If you have less to spend but want a piece of racing history then H&H will also be selling this 1971 Yamaha TD2 at Duxford with an estimate of £30,000 to £35,000; the attraction is that it was ridden by Phil Read in the 1971 and 1972 250 World Championships. In 1971 he rode it to his fifth world championship title with wins in the German and Dutch Grands Prix, another win at the Isle of Man Lightweight TT and a second place in the Spanish GP. The bike was fitted with an Eric Cheney frame, number 101, with the result being that it handled somewhat better than the standard Yamaha. Read rode it as a privateer with no factory support which makes his championship win all the more remarkable. So for your money you will get all this race provenance as well as the great man's autograph on the fairing. At this point I should thank the kind men from H&H for allowing me on to their stand to photograph the machinery on display.
If the thrill at buying at auction doesn't appeal to you then Godin Sporting Cars & Motorcycles are selling this Brough Superior SS100 with Matchless engine and Brough 1150 frame for £89,995. Godin's web site tells us that the machine was exported to Australia in 1934 or 1935 where it remained complete until 1999 when it was in an accident that damaged the frame and the left hand side crank case, apparently beyond repair. As a result it was put back into order by replacing the crankcase with one from a Brough SS80 and grafting the whole into the 1150 frame from another machine. The bike came back to the UK in 2000 although in a sorry state and it was restored over a five year period by a Brough Club member to its present condition.
Continuing the theme of V-twins have a look at this Norton Superior which has been crafted - I can think of no better word - by owner Bill Higginson, ably assisted by his friend Maurice Cross. Mr Higginson took a 1938 Norton Model 16H, which was in a very poor state, and into its modified frame he assembled and installed a replica Matchless MX2 engine which Mr Cross had built with his own castings and having manufactured almost all the internal parts himself. Mr Higginson also undertook the frame modifications and fabricated the oil and petrol tanks, the engine plates and the exhaust system, the latter appearing to be a work of art in its own right.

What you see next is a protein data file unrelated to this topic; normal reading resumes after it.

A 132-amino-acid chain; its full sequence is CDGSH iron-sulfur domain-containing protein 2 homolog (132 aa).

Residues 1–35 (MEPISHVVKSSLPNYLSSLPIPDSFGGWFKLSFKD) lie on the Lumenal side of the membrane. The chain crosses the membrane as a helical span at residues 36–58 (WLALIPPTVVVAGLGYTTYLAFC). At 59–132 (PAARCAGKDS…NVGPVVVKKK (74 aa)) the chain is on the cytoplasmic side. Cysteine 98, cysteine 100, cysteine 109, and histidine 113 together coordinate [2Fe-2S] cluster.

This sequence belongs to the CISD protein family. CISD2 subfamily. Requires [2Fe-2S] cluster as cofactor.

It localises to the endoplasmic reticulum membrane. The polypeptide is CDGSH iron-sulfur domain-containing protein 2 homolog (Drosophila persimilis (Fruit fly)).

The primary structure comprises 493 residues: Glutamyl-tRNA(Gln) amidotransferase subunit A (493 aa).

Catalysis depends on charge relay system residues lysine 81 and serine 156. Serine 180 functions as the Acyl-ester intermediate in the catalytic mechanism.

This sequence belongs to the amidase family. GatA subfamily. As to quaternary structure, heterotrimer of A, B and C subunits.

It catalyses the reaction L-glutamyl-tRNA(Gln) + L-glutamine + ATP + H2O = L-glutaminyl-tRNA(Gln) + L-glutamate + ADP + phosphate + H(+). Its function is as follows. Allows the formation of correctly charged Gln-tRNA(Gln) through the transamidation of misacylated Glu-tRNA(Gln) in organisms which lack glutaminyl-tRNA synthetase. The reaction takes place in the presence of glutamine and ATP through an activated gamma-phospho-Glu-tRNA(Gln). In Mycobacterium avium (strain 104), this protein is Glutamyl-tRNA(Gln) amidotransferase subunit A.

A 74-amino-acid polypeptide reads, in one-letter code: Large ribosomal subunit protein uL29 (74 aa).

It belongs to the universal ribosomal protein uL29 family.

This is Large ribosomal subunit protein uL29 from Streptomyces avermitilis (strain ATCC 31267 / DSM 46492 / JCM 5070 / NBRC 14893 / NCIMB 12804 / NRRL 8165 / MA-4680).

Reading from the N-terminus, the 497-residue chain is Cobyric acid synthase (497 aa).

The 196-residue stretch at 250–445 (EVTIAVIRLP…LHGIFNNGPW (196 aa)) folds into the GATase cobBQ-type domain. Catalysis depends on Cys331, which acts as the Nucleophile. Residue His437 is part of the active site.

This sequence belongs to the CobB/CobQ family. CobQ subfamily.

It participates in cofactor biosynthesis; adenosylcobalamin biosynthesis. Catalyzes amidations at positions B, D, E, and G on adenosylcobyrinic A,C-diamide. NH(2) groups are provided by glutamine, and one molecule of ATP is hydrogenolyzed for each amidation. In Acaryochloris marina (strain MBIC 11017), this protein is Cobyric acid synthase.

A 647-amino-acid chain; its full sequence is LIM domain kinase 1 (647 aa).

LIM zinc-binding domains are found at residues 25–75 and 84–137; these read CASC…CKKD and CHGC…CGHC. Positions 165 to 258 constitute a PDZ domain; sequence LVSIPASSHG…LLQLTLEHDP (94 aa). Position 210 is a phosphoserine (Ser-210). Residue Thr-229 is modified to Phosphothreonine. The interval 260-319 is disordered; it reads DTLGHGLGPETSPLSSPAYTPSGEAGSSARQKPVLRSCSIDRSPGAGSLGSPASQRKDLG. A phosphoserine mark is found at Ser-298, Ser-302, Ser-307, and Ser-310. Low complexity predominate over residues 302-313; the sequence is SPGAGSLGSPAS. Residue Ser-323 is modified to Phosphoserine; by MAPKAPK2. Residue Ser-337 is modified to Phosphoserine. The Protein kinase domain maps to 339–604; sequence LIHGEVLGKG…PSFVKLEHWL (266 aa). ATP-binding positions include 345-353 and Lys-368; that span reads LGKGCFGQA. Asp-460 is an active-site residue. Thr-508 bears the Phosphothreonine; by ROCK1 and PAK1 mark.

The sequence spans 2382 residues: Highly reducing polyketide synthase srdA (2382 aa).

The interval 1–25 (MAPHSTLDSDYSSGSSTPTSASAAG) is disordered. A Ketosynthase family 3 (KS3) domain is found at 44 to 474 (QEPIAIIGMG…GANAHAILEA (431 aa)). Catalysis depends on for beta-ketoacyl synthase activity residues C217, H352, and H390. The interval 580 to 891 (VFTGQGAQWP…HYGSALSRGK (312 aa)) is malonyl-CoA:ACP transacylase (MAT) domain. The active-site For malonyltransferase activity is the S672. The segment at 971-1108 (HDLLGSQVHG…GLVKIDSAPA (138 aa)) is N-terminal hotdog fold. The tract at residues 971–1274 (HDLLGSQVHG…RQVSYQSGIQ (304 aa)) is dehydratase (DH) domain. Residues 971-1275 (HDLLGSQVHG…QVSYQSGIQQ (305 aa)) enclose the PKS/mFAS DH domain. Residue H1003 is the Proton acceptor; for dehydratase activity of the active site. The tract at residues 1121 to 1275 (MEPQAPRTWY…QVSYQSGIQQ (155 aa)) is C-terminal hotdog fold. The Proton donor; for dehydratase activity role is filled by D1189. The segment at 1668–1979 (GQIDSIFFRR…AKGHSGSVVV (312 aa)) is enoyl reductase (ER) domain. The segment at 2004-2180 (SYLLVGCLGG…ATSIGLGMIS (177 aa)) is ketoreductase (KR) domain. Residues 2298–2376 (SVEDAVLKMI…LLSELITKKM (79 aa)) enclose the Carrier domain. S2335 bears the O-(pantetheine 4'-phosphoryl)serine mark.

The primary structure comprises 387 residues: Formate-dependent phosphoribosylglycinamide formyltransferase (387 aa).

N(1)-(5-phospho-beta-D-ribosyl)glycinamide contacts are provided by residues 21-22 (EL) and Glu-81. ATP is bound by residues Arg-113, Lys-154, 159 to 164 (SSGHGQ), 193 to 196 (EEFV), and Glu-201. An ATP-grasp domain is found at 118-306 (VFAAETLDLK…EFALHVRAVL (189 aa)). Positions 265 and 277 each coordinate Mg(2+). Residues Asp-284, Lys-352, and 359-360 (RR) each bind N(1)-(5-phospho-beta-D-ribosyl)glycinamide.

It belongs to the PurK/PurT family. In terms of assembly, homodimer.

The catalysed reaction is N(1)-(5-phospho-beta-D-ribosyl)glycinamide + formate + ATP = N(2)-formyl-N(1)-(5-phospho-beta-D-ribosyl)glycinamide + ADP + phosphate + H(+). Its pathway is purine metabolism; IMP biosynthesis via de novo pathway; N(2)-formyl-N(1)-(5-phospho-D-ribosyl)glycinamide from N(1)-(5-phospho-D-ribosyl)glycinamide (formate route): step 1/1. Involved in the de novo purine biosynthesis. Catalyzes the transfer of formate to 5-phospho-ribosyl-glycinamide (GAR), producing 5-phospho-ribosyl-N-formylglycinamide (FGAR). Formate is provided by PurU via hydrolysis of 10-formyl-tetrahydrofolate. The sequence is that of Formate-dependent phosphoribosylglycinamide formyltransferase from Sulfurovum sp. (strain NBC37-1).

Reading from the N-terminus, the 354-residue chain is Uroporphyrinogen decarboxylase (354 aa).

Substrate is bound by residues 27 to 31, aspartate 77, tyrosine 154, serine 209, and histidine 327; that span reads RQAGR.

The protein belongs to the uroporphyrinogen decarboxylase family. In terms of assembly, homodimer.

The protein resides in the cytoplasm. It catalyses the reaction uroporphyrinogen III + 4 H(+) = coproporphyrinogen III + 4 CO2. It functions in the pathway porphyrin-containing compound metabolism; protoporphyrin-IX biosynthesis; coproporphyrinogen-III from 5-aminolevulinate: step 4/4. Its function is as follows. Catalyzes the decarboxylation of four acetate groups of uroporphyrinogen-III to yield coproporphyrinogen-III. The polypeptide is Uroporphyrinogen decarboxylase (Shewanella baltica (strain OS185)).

There was a tribute to Mike Hailwood in the Classic Zone and on display were several of his bikes including the 864cc Ducati 900SS OM-TT upon which he rode to victory in his Isle of Man comeback at the 1978 Formula 1 TT. Although everyone wanted him to win it was not clear whether it was possible given it was eleven years since he had last raced at the island. Mr Hailwood had no doubts though and in his first circuit of the mountain course he completed his fastest ever TT lap of 109.87mph. He went on to victory with an average speed of 108.51mph after his nearest rival, Phil Read, retired with engine problems on the fifth lap.
Top Gear presenter James May and David Silver, restorer and provider of Honda spares par excellence, had come together to provide a display of twelve of their favourite classics from their Honda collections.
This 1960 CS71 Dream Sports caught my eye, mainly because of the blue and red colour scheme - yes, I know I'm shallow. This was a street-scrambler version of the C71 Dream Tourer with a 247cc single overhead camshaft twin-cylinder 4-stroke engine, apparently producing 20bhp which was unheard of at the time, in a pressed steel frame. The upswept exhaust pipes and heat shields presumably led to the street-scrambler marketing ploy although I would still have bought it for the red seat covering.
Ensuring that balance was maintained with all this overseas machinery on show, the BSA Owners' Club stand had good display of the marque including this 1953 A10 Golden Flash 650 with plunger rear suspension. At the other end of the scale - and the stand - was this 1951 D1 Bantam 125, again with plunger suspension.
Finally I have included this shot of the Britannia Ferries Retro Zone where a display of 1970's super mopeds had a backdrop of 1970's popular art - it all looked rather marvellous but that's David Bowie for you.
Was I glad that I had persisted and made my way through the rain drenched metropolis to get to the show? The answer is a resounding yes.
To see more photos of classic bikes and vintage vehicles from Richard's travels, visit www.flickr.com/photos/cerrig_photography/sets.